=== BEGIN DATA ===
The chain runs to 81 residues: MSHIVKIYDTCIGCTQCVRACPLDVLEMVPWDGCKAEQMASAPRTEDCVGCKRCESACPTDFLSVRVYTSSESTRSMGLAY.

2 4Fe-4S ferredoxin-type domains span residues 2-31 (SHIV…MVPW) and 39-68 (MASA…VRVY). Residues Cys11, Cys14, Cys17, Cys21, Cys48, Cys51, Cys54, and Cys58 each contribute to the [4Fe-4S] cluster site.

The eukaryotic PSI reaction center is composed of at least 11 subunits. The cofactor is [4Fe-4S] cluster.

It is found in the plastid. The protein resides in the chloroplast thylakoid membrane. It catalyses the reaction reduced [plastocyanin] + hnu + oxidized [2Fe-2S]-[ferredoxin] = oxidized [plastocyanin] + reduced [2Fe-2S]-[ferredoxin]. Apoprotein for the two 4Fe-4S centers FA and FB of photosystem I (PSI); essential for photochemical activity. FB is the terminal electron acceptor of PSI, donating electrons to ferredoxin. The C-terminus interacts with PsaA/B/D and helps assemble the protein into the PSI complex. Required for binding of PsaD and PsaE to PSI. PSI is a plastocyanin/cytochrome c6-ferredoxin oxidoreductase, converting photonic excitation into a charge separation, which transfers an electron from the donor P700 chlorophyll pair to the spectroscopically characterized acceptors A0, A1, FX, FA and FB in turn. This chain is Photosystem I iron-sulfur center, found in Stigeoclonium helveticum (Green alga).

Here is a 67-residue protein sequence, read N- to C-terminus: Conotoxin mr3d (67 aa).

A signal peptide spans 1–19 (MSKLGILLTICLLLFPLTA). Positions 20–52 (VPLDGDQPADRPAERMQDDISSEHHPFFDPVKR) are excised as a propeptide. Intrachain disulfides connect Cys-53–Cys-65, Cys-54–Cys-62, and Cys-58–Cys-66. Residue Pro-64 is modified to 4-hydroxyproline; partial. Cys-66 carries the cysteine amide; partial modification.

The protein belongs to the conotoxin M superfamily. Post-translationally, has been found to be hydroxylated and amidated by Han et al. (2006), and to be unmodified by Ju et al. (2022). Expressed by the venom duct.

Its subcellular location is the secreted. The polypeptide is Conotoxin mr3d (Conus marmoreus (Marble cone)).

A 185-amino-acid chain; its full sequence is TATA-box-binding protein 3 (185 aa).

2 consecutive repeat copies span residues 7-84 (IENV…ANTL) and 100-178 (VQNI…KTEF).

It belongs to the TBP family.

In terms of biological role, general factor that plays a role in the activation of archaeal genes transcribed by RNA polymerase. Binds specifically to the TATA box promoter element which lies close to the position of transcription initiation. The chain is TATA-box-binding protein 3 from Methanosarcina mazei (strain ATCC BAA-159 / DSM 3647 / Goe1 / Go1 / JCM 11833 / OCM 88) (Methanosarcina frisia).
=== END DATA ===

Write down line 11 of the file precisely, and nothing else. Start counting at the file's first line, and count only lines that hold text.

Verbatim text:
It belongs to the TBP family.